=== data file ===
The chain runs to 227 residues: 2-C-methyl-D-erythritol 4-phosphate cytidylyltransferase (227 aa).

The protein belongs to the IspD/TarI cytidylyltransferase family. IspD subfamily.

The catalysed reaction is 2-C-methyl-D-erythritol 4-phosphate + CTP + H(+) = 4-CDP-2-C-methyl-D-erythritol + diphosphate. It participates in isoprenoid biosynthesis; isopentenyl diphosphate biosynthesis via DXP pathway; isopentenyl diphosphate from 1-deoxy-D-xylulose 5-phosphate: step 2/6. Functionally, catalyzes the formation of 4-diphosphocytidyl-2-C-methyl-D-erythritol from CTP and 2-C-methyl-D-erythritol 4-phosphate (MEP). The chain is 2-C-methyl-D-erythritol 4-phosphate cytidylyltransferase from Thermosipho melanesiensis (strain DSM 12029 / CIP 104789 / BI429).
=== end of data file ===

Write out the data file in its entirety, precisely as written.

The chain runs to 227 residues: 2-C-methyl-D-erythritol 4-phosphate cytidylyltransferase (227 aa).

The protein belongs to the IspD/TarI cytidylyltransferase family. IspD subfamily.

The catalysed reaction is 2-C-methyl-D-erythritol 4-phosphate + CTP + H(+) = 4-CDP-2-C-methyl-D-erythritol + diphosphate. It participates in isoprenoid biosynthesis; isopentenyl diphosphate biosynthesis via DXP pathway; isopentenyl diphosphate from 1-deoxy-D-xylulose 5-phosphate: step 2/6. Functionally, catalyzes the formation of 4-diphosphocytidyl-2-C-methyl-D-erythritol from CTP and 2-C-methyl-D-erythritol 4-phosphate (MEP). The chain is 2-C-methyl-D-erythritol 4-phosphate cytidylyltransferase from Thermosipho melanesiensis (strain DSM 12029 / CIP 104789 / BI429).